Learn to Wing Foil with Robby Naish
Learn to Wing Foil with Robby Naish
Wing foiling is a new water sport that is drawing in countless windsurfers, kiters, and foilers looking for something different. There are plenty of videos on social media of people doing incredible maneuvers on wings, but there are very few videos that go over the fundamentals. With these couple of short videos, Robby will explain the integral parts of wingsurfing and by the by the end of, all of our viewers will know what it takes to learn how to wing foil and for sure be wanting to get out on the water to try it!
Getting Familiar With Your Naish Wing Surfer
What is the best way to get familiar with your wing? Start on land! If you wanted to get into kiteboarding you would start out with a trainer kite rather than a 12m, the same logic applies here. Going out with your wing on a lawn, beach, field, etc on a moderately windy day is the best way to figure out how the wing works. You can focus solely on how the wing reacts in the wind without having to balance on a board in the water. These are your first few steps towards becoming an avid wing foiler.
Parts of the Wing
The first thing you want to do is pump up your wing and make sure it holds air. Then you want to get familiar with the leash systems and handles on the wing.
On the very point of the leading edge there is a leash port where you can connect your leash to the wing, double-check this connection as the leash prevents the wing from blowing away when you let go of it.
The next feature to locate is the depower handle. The center handle on the leading edge is the leading edge (depower) handle. This is the go-to handle most of the time when you are not riding. When you are walking on the beach, getting ready to start riding, or on a big enough wave to start surfing, the leading edge handle is what you will be holding on to.
The handles on the wing are great for powered riding, as you can put more torque on the wing and keep the wingtips out of the water.
The center strut handles are the most commonly used handles. Finding the handles that feel most comfortable for you takes some trial and error but depending on wind conditions, your leading hand will hold the 2nd handle down and your trailing hand will reach further down the strut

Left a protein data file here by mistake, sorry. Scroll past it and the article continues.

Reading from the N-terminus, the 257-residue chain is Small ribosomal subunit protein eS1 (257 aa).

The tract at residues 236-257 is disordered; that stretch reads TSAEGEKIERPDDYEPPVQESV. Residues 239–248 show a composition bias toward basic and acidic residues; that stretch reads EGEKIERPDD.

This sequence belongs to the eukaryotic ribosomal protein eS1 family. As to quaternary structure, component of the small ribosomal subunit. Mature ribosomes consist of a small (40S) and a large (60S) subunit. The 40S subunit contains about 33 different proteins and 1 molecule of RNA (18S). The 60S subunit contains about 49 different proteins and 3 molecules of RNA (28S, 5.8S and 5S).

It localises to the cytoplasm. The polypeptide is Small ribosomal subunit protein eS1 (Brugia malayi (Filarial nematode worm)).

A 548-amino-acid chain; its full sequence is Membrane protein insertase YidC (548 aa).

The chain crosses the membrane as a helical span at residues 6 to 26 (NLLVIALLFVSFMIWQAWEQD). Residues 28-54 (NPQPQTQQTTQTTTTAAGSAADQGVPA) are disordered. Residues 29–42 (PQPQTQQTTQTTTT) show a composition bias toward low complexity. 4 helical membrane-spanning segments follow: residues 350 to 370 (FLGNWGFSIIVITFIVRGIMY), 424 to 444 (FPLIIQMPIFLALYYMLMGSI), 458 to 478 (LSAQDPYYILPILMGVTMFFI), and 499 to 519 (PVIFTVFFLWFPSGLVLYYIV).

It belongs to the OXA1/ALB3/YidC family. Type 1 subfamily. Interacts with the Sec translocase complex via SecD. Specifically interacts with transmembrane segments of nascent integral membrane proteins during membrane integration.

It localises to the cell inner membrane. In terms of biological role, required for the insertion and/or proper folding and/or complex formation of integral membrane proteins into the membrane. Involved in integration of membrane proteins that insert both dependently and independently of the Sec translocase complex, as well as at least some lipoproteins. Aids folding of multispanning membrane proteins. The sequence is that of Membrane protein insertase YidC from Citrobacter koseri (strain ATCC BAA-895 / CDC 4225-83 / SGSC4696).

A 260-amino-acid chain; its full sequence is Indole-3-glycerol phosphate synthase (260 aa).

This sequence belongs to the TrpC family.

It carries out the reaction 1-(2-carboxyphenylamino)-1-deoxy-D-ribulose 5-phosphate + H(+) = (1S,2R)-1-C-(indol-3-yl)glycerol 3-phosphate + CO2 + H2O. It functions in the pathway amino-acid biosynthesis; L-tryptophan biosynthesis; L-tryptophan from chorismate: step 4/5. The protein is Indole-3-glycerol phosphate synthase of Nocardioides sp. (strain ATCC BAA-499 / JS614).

Learn to Wing Surf Part 1 - The Basics
Drills on Land
Find an open area like a beach, soccer field, or even a large backyard to practice flying the wing.
Carrying the wing
This is the easiest drill to practice yet can be the most frustrating when you hit the water. Practicing this skill on land will save you from struggling to carry your wing at the beach. Start by carrying your wing by holding the leading edge handle or by the leash just a few inches from the leading edge. With the center strut facing the ground the wing will float behind you. Try to avoid carrying the wing with the center strut facing the sky as the wing will fly in a variable manner. While walking upwind it is easiest to hold the wing over your shoulder and let it fly behind you. In a crosswind situation hold the wing downwind of you so it floats next to you. When you eventually have to carry your wing and board, it is best to keep the wing downwind and the foil upwind of you.
Learn to Wing Surf Part 2 - Get going on the Water
Pumping the Naish Wingsurfer
To improve the bottom end of your wind range it is crucial to learn how to pump the wing. This is another technique that new riders seem to struggle with. Many people tend to pump the wing with only his/her bottom hand. This is problematic because this movement only changes the angle of the wing instead of creating power. In order to create power you should pull in your wing with both arms in a rhythmic motion that is just fast enough grip the air. By practicing pumping you can start to figure out the tempo needed to generate power.
The next big thing to work on is switching hands and moving wing around without powering it up. When we first starting wing foiling, its challenging to stay balanced on the board and not powering up the wing. You can avoid this issue by practicing switching your hand positions on the wing without powering up the wing. Practicing this skill is much more forgiving on land because the ground doesn’t move beneath your feet. It may seem like an easy skill but even a small pull with your bottom hand will cause the wing to catch the wind and pull you forward. Keep the wing above your head and practice switching hands while focusing on keeping the wing in a depowered state.
Flipping the Wing
This is a skill that could make or break your first water session. Many times when you fall the wing flips over and lands belly up in the water. If you can’t flip the wing over then your session will be over. To prevent this practice flipping your wing over on land. While standing, it is easiest to hold the wing by the depower handle in front/above your head and use your free hand to push down on the leading edge. The other method we recommend is grabbing a wingtip, then bringing the wing into the air and flipping it over. Once you are comfortable with these motions, try flipping the wing on your knees, and then in a seated position. Even though it is easier to flip the wing while standing, in the water you will most likely be on your knees or seated on your board.
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